Think of it on a personal level. You decide you want to enjoy life more, so you cut back your hours, thereby reducing the income from your job. At the same time, since you want to enjoy life more, you spend more money on such things as dining out, travel and household goods & clothing. For a while, perhaps, life is great, but then … the homeowner’s insurance comes due, there is a huge auto repair, and your daughter starts college. Uh-oh … it just caught up with you and now you must take out … loans. Go further into debt.
This is what happened under Reagan. He decreased the federal revenue by cutting taxes, increased federal spending in order to stimulate the economy, and for a while there was the illusion that it was working. People had more money, and spent more, and they were happy. But … time came to pay the piper and the money wasn’t in the treasury, so our federal debt tripled from $997 billion in 1981 when Reagan took office to $2.85 trillion in 1989 when he left office. Money is a finite resource. If you rob from Peter to pay Paul, as the saying goes, then soon you will need to rob from somebody else to pay Peter back. And remember that debt is not free. Take out a loan for that new car, and you will pay approximately 4.5% in interest. The federal government must also pay interest on its debt.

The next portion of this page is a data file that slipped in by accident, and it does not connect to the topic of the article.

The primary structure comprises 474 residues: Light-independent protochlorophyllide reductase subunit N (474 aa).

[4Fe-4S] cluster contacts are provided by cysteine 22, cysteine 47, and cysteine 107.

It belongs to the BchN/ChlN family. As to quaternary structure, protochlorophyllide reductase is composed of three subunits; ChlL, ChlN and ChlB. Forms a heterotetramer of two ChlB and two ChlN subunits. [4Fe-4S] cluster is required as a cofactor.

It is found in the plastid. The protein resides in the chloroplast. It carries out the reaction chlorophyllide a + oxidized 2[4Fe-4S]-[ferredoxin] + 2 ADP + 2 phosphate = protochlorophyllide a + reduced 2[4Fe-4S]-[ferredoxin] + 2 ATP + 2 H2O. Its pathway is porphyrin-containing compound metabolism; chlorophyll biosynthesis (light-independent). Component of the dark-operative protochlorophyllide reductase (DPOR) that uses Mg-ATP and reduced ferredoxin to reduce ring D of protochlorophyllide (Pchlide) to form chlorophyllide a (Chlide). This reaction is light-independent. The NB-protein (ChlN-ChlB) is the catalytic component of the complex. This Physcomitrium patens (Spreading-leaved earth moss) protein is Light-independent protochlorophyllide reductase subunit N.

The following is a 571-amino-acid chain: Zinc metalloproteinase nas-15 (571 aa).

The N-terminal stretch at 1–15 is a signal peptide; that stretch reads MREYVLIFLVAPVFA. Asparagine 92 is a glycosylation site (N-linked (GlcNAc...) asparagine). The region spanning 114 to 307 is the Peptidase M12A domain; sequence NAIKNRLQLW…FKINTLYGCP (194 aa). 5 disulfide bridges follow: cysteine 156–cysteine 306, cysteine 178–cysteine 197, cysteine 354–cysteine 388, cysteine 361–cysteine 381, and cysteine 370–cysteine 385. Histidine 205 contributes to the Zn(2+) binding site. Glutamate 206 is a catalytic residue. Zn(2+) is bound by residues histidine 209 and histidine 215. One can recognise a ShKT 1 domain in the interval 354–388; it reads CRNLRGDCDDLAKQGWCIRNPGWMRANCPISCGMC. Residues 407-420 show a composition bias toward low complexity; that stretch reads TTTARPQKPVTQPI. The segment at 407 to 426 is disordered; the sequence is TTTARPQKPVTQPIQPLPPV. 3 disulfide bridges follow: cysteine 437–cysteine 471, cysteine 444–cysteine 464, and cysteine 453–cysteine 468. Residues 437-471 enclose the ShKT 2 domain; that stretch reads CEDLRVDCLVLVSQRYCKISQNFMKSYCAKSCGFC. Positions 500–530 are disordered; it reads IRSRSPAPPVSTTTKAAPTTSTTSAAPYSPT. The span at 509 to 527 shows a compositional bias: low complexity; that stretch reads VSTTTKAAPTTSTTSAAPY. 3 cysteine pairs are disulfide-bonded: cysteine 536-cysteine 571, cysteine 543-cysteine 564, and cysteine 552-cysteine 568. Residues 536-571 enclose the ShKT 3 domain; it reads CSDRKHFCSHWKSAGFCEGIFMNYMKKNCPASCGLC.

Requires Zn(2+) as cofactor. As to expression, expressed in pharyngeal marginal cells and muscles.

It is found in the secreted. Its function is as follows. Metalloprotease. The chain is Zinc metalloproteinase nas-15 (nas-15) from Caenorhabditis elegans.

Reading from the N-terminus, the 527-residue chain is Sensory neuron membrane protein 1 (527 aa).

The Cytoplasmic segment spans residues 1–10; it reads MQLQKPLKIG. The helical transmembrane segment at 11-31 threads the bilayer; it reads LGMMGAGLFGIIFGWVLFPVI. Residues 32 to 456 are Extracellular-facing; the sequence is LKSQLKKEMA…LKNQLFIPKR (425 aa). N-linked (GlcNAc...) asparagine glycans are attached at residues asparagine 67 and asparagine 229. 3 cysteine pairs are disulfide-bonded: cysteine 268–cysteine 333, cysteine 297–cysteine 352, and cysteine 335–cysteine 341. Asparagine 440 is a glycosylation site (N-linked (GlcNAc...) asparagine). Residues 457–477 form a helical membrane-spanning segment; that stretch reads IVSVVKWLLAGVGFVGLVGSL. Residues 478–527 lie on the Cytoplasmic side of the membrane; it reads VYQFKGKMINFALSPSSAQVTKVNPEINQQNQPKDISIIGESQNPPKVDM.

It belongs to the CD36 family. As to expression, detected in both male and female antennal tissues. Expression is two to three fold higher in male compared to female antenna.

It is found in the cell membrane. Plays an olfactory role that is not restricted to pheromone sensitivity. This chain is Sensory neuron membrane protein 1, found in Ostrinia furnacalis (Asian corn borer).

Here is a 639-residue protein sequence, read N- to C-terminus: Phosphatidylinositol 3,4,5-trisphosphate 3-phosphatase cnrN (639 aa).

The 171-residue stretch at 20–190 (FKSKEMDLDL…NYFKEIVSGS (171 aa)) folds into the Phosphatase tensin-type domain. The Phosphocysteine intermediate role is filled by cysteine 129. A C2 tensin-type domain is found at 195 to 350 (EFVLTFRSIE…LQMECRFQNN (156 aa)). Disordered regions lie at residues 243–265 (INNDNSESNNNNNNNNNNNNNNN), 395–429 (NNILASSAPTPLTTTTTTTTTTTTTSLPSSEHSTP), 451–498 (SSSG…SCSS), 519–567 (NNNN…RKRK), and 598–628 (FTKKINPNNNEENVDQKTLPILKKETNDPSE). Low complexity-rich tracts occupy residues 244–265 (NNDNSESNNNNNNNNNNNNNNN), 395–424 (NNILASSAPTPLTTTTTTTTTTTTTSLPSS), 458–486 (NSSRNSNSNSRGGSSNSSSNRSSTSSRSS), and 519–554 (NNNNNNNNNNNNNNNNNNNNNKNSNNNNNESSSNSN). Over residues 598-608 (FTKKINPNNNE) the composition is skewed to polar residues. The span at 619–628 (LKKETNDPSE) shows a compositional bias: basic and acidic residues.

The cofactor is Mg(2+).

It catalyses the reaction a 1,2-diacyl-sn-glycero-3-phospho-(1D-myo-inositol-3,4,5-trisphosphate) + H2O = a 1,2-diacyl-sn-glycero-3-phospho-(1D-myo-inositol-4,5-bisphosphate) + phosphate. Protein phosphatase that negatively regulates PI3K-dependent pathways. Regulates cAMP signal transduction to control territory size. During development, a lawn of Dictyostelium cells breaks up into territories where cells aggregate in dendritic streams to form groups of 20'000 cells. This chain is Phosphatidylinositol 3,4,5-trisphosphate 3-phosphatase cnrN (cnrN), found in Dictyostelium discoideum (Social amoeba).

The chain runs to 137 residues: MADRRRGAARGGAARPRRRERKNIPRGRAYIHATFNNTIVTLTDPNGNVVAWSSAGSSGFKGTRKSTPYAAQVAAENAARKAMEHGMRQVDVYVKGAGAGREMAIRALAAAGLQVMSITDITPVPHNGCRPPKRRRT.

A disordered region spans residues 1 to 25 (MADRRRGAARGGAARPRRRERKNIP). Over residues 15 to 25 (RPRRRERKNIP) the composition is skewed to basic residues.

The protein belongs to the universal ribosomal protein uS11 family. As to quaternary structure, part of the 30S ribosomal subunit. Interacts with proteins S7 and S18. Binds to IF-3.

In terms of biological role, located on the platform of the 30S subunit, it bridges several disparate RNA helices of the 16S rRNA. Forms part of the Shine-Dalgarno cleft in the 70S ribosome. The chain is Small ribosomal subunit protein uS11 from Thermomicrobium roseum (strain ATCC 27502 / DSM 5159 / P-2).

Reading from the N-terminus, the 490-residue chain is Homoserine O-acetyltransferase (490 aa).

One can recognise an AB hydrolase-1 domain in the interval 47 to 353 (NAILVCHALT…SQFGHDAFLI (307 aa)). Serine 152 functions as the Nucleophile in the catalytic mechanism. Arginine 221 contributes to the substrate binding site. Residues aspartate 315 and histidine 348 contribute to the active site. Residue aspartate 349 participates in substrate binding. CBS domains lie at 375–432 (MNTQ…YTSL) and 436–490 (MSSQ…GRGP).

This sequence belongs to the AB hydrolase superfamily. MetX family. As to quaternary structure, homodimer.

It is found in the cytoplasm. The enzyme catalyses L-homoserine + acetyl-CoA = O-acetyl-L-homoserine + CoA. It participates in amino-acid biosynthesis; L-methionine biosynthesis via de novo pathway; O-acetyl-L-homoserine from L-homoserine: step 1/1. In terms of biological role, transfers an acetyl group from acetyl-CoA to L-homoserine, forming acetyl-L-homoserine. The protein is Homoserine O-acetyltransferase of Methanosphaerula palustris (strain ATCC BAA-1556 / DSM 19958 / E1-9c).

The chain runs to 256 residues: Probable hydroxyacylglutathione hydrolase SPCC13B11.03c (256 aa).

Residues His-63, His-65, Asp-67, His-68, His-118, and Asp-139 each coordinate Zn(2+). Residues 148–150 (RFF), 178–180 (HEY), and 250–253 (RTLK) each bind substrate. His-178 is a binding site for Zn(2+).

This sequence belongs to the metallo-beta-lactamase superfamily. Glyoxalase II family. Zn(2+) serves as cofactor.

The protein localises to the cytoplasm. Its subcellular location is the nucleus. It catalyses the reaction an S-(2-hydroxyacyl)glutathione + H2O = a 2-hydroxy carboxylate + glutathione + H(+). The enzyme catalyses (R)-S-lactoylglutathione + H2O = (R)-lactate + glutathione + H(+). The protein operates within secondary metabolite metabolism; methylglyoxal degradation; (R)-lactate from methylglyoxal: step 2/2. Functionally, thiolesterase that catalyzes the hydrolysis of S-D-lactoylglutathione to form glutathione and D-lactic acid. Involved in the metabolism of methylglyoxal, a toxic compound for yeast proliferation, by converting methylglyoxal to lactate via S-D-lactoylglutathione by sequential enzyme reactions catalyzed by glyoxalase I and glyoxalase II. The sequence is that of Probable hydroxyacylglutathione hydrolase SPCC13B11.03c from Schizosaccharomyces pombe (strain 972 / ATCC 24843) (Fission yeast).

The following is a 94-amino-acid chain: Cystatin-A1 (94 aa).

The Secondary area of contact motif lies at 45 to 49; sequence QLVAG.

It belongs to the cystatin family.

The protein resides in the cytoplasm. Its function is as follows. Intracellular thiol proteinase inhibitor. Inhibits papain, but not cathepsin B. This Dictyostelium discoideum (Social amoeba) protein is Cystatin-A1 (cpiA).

Then in 2001, George W. Bush tried the theory once again, cutting income taxes in an effort to stimulate the economy. Which it did … temporarily, until unemployment began to rise. So in 2003, he further cut taxes on business. According to the theory, the tax cuts should have helped people in all income levels. In fact, the opposite occurred. Income inequality worsened. Household income rose 6 percent for the bottom fifth. And 80 percent for the top 1 percent who saw their income triple. Instead of trickling down, it appears that prosperity trickled up.
Okay, so we see that it does not work, but why? I could point you to any number of studies with lots of graphs and charts to show inverse correlations, etc., but we would all be bored. The bottom line, I firmly believe is multi-fold. First, tax cuts reduce the revenue of the federal government, meaning that, since our government will almost never cut military spending, it will instead cut funding for social welfare programs, meaning the lowest income families will actually have less spending power. Second, federal debt will have to increase to cover the deficiencies caused by the tax cuts. And … here is, perhaps, the biggest reason: GREED. Big businesses that benefit from tax cuts are typically corporations who owe their very existence to their stockholders. They will keep those stockholders happy with higher annual dividends before they consider paying their employees higher wages or increasing benefits, let alone hiring additional staff. Purchasing additional factories? Perhaps, but that is not likely to increase jobs significantly, especially with today’s rapidly growing technological advances cutting jobs in many fields.
The bottom line is that if you give the wealthy more money, they will NOT share it with ANYBODY … they will hoard it. We have had a federal minimum wage rate of $7.25 since 2009 … 13 years … while the CPI (Consumer Price Index) has risen during that period by 27%. Corporate profits have increased dramatically during that same period. No, my friends, one last time …
TRICKLE DOWN ECONOMICS IS A MYTH … IT DOES NOT HAPPEN!!!
Wake up, Ms. Truss.